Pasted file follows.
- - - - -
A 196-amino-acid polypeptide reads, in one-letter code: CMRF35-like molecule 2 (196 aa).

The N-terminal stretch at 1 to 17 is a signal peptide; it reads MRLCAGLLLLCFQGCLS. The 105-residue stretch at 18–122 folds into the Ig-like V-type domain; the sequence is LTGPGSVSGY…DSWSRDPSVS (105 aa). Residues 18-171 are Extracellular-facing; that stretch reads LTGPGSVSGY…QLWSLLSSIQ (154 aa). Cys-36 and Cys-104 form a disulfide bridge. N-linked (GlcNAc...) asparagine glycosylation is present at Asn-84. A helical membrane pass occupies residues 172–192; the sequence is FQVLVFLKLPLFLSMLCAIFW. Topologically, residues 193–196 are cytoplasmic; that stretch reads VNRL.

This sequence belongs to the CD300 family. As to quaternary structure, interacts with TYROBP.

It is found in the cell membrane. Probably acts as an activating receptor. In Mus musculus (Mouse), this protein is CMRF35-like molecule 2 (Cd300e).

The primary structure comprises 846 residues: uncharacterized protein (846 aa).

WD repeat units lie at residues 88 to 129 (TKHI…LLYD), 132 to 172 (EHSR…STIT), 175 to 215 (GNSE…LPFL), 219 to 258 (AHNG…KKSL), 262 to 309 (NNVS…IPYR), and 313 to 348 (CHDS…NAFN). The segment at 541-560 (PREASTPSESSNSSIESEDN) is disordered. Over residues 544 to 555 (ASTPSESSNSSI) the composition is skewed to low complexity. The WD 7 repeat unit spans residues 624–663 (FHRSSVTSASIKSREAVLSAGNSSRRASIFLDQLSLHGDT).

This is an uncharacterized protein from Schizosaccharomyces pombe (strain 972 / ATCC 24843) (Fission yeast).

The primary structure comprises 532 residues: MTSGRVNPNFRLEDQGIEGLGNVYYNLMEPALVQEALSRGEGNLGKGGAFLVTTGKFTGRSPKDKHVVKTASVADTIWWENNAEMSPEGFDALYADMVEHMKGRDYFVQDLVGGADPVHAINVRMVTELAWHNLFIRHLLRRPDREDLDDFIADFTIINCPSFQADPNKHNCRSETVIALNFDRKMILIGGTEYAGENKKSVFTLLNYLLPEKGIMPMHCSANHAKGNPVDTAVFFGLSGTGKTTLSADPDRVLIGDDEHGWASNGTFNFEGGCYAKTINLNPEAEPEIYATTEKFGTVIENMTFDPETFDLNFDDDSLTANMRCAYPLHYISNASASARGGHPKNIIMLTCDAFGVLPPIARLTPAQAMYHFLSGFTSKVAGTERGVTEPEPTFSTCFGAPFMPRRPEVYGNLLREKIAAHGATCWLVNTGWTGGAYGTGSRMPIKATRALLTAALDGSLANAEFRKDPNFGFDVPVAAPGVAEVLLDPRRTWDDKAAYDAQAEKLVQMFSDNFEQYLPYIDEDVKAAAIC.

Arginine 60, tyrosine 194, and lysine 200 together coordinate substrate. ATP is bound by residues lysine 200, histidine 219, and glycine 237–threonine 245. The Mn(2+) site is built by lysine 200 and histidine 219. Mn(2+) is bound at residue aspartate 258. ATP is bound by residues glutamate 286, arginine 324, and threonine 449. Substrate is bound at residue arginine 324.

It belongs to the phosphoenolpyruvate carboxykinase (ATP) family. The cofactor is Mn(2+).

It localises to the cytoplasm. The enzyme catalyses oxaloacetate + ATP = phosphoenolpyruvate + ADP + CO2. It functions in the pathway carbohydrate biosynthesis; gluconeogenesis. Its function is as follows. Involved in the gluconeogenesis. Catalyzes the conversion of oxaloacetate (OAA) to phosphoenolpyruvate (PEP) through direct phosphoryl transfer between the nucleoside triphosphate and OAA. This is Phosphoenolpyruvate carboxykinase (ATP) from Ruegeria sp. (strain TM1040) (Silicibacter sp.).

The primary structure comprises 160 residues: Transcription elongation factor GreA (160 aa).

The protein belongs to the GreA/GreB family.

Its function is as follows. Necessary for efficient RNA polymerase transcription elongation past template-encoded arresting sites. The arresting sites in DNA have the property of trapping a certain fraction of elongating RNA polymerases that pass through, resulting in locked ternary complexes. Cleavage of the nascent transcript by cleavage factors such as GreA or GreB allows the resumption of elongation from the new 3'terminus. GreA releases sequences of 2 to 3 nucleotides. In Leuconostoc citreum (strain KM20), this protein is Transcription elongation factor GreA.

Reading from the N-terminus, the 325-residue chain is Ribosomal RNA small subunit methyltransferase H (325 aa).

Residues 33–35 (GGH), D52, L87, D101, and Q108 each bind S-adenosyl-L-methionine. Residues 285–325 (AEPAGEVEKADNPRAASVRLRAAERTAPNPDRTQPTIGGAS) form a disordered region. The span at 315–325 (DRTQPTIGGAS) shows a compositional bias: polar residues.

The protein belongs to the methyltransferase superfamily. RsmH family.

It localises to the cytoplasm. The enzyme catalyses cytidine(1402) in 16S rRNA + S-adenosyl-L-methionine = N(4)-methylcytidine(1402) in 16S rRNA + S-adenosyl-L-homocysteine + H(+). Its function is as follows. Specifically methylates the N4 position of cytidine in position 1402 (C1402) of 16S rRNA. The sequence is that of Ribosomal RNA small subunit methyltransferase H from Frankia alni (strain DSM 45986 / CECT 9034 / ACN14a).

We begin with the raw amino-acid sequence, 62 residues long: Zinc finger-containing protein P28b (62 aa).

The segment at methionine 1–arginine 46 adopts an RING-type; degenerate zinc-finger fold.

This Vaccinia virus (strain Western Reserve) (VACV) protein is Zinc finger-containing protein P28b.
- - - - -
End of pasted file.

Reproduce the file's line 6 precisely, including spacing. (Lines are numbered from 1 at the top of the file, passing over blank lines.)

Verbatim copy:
WD repeat units lie at residues 88 to 129 (TKHI…LLYD), 132 to 172 (EHSR…STIT), 175 to 215 (GNSE…LPFL), 219 to 258 (AHNG…KKSL), 262 to 309 (NNVS…IPYR), and 313 to 348 (CHDS…NAFN). The segment at 541-560 (PREASTPSESSNSSIESEDN) is disordered. Over residues 544 to 555 (ASTPSESSNSSI) the composition is skewed to low complexity. The WD 7 repeat unit spans residues 624–663 (FHRSSVTSASIKSREAVLSAGNSSRRASIFLDQLSLHGDT).